The eight district winners in the 70th annual Arkansas Farm Family of the Year Program have been selected, representing the diversity of Arkansas agriculture, the state’s largest industry.
The district winners will be judged to determine a state winner to be announced Dec. 7 at the Farm Family of the Year luncheon at the Wyndham Riverfront Hotel in North Little Rock, Ark.
The district winners are:
- Eddie and Annette Wray of Trumann (Poinsett County) in the Northeast District. Eddie and Annette have a diversified crop operation, raising soybeans, cotton, rice and corn. They have four children, Jamie, Stephen, Ashley and James.
- Cedar Corner Farm of Stuttgart (North Arkansas County) in the Southeast District. Jason Smith and Chris Dickson are partners in Cedar Corner Farms. Smith and Dickson raise 2,689 acres of rice, soybeans and wheat. Smith and his wife Cheryl have two children, Jaycie and Jonathan. Dickson and his wife, DeAnne, have two daughters, Kaylee and Dee.
- Chris and Heather Tharp of Floral (Independence County) in the North Central District. The Tharps operate on 850 acres and have a cow-calf operation, broiler houses and a commercial litter service. They have five children, Colton, Ainsley, Kylie, Lily and Reese.
- Gittlein Farms of Maysville (Benton County) in the Northwest District. Garrett and Amanda have a custom haying and spraying service and they raise registered Black Angus cattle. Their operation also includes litter spreading and litter house cleanout. The Gittleins have two children, Mason and Colson.
- Brandon and Jessica Chapman of Scott (Pulaski County) in the East Central District. The family raises soybeans, watermelon, tomatoes and cantaloupes. Their operation also includes an agritourism attraction called “Scott Pumpkin Patch.” The Chapmans have two children, Raylei and Brantley.
- Rocking CK Farms of Garland (Miller County) in the Southwest District. Chase and Krystal Groves of Rocking CK Farms raise 360 acres of soybeans and corn. Their operation also includes custom grazing, registered and commercial cattle and pecans. The Groves have two children, Gentry and Cash.
- Luke and DeeDee Alston of Mena (Polk County) in the Western District. The Alston family has a diversified operation ranging from strawberries and sweet corn, to cattle, broiler houses and even honeybees. They also have a six-acre corn maze. The Alstons have two children, Ryan and Drey.
- Will and Sidney Bailey of De Queen (Sevier County) in the West Central District. The Baileys have a hay operation, a cow/calf operation and raise broilers. They have two children, Lynnlee and Benjamin.
“The contributions made by our state’s farm families are beyond measure,” said Randy Veach, president of the Arkansas Farm Bureau. “While collectively, agriculture makes up our state’s largest business sector, it is almost impossible to calculate the impact our family farms have on the economy, our rural communities and to the character of our great state.”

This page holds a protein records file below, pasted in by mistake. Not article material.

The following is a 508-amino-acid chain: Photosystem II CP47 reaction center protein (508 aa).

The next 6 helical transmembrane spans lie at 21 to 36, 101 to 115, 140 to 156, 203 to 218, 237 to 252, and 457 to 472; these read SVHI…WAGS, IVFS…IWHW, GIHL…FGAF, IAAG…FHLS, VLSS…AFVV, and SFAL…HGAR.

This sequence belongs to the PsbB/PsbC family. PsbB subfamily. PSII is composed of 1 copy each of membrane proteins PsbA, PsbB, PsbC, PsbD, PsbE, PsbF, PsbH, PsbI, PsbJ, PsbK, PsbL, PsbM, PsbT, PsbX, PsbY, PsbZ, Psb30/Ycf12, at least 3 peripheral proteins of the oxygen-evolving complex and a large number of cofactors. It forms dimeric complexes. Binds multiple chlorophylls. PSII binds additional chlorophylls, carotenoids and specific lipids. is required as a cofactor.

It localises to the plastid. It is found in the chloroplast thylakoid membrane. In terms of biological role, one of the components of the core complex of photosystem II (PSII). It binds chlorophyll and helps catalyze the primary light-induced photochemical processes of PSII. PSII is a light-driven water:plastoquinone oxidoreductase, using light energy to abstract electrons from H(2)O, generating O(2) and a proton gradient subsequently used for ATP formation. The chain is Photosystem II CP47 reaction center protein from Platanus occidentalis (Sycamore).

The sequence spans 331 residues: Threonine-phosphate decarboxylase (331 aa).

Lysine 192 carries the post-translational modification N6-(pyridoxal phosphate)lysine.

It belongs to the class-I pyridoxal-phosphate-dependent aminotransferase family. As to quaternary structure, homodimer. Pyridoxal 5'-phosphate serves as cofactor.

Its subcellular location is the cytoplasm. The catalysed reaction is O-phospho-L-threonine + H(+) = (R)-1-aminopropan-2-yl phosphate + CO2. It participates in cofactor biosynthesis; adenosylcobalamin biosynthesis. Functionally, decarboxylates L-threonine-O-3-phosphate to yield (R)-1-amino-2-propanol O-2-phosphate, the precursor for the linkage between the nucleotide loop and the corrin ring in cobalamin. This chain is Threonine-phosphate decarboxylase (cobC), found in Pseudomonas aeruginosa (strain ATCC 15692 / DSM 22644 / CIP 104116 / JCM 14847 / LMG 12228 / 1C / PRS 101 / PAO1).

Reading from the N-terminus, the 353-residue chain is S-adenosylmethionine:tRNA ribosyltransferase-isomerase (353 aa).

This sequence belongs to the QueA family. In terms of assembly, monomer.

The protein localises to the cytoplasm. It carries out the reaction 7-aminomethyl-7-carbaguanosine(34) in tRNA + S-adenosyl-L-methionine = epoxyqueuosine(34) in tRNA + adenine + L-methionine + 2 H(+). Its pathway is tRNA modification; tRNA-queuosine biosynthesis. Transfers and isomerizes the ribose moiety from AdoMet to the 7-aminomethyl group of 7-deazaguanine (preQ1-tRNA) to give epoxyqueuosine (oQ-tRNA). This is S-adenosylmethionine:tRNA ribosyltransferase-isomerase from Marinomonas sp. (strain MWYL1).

These farm families represent a great cross-section of Arkansas agriculture, from row-crops to livestock to fresh produce and honey production. We congratulate each of these district winners on their recognition.
The Farm Family of the Year program begins each year with selection of top farm families in each county and culminates with the selection of the state Farm Family of the Year who will then go on to represent Arkansas at the Swisher Sweets/Sunbelt Expo Southeastern Farmer of the Year.
Arkansas has had two Southeastern Farmers of the Year, Brian Kirksey of Clark County in 2008 and Wildy Family Farms of Mississippi County in 2016.
All winners are judged on their farm production, efficiency, management, family life and rural/community leadership.
“No other business sector has a larger economic impact in Arkansas than agriculture,” Veach said. The men and women of agriculture, and their families, work diligently every day to maintain a business and a lifestyle that represents the very best our state has to offer.
Sponsors of the Farm Family of the Year program are Arkansas Farm Bureau, the Electric Cooperatives of Arkansas, Armor Seed, and the three Farm Credit agencies that serve Arkansas: AgHeritage Farm Credit Services, Farm Credit of Western Arkansas and Midsouth Farm Credit.
Additionally, support for the program is provided by the Arkansas Agriculture Department, Arkansas Department of Career Education, Arkansas Press Association, University of Arkansas Division of Agriculture and the USDA’s Farm Service Agency, Natural Resources Conservation Service and Rural Development.
Arkansas Farm Bureau is a nonprofit, private advocacy organization of more than 190,000 families throughout the state working to improve farm and rural life.